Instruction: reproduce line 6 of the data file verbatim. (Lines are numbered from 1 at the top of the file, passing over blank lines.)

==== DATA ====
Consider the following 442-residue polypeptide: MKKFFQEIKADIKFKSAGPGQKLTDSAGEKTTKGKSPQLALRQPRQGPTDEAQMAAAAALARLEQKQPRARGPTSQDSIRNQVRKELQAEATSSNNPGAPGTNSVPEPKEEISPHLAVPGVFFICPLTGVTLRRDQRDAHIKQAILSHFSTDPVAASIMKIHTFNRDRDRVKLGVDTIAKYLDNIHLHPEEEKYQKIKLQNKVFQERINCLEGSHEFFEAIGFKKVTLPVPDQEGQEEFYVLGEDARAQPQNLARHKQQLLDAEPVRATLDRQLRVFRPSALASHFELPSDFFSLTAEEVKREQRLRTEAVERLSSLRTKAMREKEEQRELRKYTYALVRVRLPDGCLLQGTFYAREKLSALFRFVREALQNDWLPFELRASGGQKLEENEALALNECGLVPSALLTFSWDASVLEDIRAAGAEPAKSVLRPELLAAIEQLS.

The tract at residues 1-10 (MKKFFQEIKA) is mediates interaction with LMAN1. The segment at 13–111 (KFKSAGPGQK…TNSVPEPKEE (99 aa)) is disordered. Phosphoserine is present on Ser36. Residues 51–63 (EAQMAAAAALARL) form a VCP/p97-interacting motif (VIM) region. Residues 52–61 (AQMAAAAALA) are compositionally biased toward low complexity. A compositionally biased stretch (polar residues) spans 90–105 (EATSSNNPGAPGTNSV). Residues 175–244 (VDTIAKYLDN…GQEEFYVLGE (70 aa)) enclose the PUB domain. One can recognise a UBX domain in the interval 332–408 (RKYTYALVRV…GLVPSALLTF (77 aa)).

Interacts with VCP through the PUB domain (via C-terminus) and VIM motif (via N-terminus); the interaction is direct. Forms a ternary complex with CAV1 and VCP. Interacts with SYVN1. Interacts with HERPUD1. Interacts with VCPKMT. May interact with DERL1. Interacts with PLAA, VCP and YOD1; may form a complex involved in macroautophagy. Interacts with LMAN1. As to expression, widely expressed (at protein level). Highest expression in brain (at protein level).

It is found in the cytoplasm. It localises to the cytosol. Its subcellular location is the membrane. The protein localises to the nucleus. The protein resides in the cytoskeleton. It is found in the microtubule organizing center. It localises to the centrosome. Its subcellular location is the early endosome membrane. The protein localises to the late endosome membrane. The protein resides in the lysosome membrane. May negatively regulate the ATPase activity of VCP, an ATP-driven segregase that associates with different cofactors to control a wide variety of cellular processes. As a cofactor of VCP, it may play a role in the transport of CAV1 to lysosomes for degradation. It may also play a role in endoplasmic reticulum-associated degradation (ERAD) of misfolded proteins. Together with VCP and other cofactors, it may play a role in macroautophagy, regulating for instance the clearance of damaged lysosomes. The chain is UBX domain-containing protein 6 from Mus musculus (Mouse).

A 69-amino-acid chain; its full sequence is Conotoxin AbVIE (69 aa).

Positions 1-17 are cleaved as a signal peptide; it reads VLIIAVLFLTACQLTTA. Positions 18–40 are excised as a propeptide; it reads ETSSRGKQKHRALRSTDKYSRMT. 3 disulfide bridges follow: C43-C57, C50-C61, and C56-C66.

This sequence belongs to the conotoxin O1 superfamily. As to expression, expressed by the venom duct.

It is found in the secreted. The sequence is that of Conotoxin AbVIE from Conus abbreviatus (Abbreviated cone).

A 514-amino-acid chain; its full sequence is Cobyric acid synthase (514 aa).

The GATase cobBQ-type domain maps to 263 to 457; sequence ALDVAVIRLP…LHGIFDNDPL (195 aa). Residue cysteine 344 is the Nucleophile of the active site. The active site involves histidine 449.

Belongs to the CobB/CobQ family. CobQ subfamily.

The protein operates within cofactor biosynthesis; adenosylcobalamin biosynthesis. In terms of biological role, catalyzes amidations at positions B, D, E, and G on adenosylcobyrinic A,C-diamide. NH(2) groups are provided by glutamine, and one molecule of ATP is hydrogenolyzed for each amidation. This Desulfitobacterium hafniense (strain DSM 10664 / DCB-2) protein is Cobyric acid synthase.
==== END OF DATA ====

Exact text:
Positions 1-17 are cleaved as a signal peptide; it reads VLIIAVLFLTACQLTTA. Positions 18–40 are excised as a propeptide; it reads ETSSRGKQKHRALRSTDKYSRMT. 3 disulfide bridges follow: C43-C57, C50-C61, and C56-C66.